The host sits back in his chair and looks in contempt at his group of young guests, a mob of misfits that represent everything that is wrong with the youth of today. He is a seasoned professional, a man of respect, he had started his career by interviewing the Beatles, so what was he doing now, all these years later, wasting his time with these talentless hooligans. It was no secret they had all been drinking before stepping out in front of the camera, whatever it would take to survive such a tedious ordeal. ‘They are punk rockers. The new craze, they tell me,’ he sneers. ‘How did it come to this? ‘ponders fifty-three-year-old Bill Grundy, as just one hour earlier he was scheduled to welcome the country’s most adored rock band Queen into the studio, yet now across the table he sees four young men and their teenage entourage, who had introduced themselves to the world just a few days earlier with their first record, Anarchy in the U.K. These are the Sex Pistols, and they are about to make television history.

The fact that the four-piece even made it into the latest episode of Today was something of a stroke of luck, although for all involved, to some degree, this would prove be luck of the worst kind. Up until this fateful day on Wednesday, 1 December 1976, punk had been nothing but a cult curiosity, having first emerged from the New York club scene with the likes of the Ramones and Blondie, but eventually it cast its influence over a generation of British rock fans, and soon teenagers across the country formed their own group that would draw heavily from both fifties rock ‘n’ roll and the raw aggression of the Stooges. The Damned would be the first band labelled as punk to release a single in the United Kingdom, with New Rose having made its debut just two months earlier via the independent Stiff Records. But the Sex Pistols had been a cleverly-marketed masterstroke from an ambitious manager called Malcolm McLaren who, having already gained some experience within the new culture through his work Stateside with the New York Dolls, intended on creating the biggest band in the world, and had already signed his latest clients to a major label, EMI Records.

Despite having earned a reported £40,000 from a two-year contract with the company, in truth the Sex Pistols felt like they were out-of-place on a label that housed such revered artists as T. Rex and Queen. Even on the rare occasions that they would grace the offices with their presence, they were the scourge that threatened to tarnish the reputation of an enterprise that made wholesome music for respectable people. ‘It was very hard to tell what was going on, other than how jaded and old EMI was, and how lost,’ explained frontman John Lydon, then better known as Johnny Rotten, in his 2014 memoir Anger is an Energy. ‘They had no concept of how to invest in a future. They probably just saw us as, ‘Oh look, that looks like it could be a movement. Let’s get on it!’ We weren’t the first punk band to sign a deal. The Damned did that some time before us, which was bizarre…using our punk moniker and beating us to the alleged punch. I don’t know if they were happy with their situation either. Not much was said.’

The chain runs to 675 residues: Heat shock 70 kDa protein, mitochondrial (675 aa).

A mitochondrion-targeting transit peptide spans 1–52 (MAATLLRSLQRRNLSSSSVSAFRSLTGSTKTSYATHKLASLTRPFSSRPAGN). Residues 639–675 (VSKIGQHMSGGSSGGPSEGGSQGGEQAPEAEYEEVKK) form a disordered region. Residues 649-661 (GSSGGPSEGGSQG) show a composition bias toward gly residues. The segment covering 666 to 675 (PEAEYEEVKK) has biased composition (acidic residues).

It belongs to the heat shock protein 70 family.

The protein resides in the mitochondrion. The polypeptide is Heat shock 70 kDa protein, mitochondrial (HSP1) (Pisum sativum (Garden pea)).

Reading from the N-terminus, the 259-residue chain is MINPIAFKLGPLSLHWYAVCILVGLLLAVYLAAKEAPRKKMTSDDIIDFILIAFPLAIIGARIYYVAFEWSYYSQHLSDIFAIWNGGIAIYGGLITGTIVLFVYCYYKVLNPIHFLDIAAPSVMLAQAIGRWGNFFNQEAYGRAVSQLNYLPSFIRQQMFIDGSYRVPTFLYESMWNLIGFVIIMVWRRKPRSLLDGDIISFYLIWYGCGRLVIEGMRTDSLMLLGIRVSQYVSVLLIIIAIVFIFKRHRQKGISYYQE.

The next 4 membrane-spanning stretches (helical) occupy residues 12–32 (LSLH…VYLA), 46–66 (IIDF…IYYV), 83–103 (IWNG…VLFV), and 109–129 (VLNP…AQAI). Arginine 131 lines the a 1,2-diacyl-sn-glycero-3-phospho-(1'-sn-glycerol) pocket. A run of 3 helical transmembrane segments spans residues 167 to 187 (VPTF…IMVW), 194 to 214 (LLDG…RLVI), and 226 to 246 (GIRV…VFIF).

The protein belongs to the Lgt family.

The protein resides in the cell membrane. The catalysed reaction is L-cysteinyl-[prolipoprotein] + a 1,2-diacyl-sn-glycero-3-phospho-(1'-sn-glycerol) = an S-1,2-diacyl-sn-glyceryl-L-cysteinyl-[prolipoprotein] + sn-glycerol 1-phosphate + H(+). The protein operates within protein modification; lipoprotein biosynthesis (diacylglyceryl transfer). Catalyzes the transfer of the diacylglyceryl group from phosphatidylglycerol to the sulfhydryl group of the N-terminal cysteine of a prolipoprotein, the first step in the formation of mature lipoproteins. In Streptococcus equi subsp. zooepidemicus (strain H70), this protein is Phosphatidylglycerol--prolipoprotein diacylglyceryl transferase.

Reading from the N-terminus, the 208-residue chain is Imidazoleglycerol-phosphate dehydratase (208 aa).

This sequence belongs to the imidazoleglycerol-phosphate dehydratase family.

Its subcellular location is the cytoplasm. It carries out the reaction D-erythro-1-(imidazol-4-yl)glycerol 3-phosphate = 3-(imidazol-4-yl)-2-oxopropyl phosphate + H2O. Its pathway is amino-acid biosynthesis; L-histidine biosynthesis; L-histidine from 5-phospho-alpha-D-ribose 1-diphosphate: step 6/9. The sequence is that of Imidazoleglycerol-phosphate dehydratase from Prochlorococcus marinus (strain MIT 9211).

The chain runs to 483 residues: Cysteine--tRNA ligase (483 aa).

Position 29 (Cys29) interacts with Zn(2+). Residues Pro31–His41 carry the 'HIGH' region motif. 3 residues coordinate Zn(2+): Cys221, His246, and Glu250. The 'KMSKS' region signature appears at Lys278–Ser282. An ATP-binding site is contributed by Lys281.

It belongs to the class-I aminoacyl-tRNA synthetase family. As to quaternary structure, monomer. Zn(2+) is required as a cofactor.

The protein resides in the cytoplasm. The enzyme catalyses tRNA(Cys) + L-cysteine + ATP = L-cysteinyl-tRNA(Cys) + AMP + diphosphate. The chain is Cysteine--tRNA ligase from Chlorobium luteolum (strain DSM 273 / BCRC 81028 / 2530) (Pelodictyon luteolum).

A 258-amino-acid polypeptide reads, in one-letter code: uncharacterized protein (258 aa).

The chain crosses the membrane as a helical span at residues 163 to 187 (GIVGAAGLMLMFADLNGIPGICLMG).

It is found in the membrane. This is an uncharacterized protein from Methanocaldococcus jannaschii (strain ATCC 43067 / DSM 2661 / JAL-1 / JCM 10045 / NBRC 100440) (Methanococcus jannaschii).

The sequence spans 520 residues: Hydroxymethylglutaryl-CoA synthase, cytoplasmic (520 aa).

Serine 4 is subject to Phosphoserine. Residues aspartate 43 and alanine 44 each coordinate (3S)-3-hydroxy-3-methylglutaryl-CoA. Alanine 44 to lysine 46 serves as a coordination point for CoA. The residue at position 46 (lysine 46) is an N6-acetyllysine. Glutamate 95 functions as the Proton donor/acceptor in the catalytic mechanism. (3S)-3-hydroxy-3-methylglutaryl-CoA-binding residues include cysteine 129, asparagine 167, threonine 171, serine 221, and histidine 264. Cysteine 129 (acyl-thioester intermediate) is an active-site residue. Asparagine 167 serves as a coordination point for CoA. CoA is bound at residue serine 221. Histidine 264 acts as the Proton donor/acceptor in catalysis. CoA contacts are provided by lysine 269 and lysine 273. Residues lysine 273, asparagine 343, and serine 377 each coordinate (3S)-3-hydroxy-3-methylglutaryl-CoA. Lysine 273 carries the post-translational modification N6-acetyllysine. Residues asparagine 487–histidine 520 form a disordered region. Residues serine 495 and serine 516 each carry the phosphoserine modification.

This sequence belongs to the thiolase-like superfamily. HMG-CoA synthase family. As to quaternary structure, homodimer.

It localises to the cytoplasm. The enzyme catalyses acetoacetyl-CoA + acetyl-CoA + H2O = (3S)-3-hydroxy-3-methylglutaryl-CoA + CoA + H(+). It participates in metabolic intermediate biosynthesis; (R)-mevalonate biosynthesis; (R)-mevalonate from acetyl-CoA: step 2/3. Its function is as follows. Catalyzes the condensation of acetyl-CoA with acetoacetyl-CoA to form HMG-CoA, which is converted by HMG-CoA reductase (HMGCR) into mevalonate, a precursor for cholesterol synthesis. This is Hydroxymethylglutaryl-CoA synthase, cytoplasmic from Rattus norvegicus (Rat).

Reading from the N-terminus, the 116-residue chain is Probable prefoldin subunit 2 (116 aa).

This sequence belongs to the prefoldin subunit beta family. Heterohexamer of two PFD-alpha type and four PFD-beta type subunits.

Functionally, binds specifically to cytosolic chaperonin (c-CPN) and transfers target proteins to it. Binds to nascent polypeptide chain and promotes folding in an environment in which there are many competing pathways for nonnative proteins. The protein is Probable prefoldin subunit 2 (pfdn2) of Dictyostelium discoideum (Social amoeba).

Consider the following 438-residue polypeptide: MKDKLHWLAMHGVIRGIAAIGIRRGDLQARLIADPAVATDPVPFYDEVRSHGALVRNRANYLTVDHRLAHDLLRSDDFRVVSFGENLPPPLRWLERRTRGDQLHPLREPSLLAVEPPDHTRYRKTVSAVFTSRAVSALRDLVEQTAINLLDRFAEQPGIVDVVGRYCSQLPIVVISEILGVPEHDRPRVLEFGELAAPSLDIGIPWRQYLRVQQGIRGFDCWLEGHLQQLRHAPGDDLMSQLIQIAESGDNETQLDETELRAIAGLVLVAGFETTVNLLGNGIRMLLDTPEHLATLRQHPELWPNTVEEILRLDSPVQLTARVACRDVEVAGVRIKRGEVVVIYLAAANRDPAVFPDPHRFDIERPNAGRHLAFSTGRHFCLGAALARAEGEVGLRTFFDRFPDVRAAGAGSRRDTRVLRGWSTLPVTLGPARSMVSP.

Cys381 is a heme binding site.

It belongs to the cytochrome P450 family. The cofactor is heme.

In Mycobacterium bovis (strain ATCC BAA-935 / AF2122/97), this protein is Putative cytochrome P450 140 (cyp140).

With the investment they had made on the band, it is understandable that when Anarchy in the U.K. was unleashed upon the world on 26 November, EMI had great expectations that it would take the public by storm, and just four days after their appearance on Today, the single would make its way into the British charts; first emerging at no. 43, before climbing up five places, where it would remain for the next three weeks, before seemingly slipping back into obscurity. Queen, meanwhile, had enjoyed their first number one the previous Christmas with their epic Bohemian Rhapsody, and by the time that Anarchy in the U.K. reared its ugly head eleven months later, they had returned to the Top 10 with another popular track, Somebody to Love. For Grundy, who had first entered the industry twenty years earlier as a newsreader for Granada, the opportunity to interview a band as respected as Queen was an experience that may have rivalled the Beatles, but with his guests pulling out at the eleventh hour, the label saw this as an opportunity to exploit their new client.